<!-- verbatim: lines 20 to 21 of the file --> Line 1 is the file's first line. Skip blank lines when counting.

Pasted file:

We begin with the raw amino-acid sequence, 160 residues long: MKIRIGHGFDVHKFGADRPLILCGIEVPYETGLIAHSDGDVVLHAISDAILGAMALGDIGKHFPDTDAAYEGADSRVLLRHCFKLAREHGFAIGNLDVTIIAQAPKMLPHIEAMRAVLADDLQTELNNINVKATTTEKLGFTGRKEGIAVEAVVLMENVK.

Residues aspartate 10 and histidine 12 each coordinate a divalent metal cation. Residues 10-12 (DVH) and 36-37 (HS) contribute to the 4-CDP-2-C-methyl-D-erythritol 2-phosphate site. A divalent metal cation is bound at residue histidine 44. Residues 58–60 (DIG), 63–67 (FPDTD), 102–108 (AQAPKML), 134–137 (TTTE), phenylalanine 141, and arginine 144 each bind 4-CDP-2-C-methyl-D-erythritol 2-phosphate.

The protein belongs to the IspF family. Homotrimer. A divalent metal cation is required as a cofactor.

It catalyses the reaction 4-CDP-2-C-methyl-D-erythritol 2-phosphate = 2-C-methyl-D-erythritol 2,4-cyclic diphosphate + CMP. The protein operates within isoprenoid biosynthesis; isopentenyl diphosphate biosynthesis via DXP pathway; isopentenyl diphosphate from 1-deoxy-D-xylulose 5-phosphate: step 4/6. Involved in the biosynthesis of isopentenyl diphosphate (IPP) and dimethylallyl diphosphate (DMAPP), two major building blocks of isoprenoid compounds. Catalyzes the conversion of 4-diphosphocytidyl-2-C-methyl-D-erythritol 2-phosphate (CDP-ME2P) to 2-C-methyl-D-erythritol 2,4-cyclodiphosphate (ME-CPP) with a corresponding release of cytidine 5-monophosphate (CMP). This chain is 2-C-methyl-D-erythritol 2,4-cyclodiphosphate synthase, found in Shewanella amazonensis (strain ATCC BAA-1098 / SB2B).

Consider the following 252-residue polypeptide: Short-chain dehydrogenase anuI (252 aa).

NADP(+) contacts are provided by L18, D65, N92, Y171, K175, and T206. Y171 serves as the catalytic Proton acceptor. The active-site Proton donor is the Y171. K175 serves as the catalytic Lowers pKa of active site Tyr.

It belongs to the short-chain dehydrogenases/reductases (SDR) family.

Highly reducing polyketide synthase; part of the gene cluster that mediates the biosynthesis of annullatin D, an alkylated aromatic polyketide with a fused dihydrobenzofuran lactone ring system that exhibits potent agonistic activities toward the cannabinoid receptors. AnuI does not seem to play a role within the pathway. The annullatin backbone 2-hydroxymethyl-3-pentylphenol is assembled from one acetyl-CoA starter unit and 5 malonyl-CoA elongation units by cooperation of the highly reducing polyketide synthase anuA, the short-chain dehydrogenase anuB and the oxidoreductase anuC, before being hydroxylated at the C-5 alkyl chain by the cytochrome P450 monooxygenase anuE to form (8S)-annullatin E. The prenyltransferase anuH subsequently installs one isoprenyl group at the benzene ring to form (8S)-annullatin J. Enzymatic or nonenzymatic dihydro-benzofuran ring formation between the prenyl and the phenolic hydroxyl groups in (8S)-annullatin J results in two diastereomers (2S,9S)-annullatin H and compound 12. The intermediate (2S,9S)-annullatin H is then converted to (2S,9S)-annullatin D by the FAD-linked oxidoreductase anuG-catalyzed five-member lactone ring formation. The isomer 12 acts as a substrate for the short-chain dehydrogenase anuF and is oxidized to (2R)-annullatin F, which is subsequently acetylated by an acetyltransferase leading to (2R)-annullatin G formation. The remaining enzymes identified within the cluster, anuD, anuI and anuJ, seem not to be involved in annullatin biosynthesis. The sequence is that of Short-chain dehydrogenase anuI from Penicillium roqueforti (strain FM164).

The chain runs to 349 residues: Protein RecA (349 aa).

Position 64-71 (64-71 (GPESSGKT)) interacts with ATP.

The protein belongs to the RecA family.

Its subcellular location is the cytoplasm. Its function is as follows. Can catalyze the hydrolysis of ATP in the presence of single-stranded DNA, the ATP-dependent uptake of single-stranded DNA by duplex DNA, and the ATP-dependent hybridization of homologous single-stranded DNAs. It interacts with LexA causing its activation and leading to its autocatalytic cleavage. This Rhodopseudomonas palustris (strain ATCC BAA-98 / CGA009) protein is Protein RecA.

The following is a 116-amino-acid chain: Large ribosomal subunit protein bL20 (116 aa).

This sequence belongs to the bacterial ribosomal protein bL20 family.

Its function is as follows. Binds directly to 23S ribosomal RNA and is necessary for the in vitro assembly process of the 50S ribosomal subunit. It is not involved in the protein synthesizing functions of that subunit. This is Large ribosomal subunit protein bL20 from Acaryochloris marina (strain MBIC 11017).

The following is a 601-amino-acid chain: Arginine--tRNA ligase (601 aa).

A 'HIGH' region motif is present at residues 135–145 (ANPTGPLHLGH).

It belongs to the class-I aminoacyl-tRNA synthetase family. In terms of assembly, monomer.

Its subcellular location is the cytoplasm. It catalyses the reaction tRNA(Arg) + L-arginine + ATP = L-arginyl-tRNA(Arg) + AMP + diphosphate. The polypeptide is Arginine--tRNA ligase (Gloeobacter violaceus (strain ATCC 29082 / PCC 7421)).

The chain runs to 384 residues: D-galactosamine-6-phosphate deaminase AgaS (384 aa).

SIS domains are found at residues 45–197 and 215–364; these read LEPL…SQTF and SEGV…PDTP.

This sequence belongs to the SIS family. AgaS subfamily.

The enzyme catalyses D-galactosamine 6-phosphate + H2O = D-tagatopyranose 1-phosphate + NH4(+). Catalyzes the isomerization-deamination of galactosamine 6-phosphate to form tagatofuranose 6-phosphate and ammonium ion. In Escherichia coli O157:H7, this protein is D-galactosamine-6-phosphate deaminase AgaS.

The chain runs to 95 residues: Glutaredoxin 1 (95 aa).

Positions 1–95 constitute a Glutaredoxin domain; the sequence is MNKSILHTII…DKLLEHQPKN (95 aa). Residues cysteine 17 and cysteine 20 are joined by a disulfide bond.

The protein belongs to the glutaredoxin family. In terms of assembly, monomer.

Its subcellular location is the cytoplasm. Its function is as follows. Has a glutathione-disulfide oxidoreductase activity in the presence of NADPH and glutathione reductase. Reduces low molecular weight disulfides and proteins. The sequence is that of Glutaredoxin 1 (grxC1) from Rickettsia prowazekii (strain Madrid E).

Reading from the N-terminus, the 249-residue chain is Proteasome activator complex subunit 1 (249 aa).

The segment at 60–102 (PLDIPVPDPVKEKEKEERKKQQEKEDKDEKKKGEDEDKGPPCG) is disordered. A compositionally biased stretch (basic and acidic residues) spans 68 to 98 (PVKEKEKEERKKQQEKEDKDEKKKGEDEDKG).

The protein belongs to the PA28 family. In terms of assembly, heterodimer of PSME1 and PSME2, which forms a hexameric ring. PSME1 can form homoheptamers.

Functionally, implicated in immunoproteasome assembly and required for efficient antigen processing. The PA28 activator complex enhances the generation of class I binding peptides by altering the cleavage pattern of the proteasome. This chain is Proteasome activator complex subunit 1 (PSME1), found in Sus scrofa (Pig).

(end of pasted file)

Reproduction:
The chain runs to 384 residues: D-galactosamine-6-phosphate deaminase AgaS (384 aa).

SIS domains are found at residues 45–197 and 215–364; these read LEPL…SQTF and SEGV…PDTP.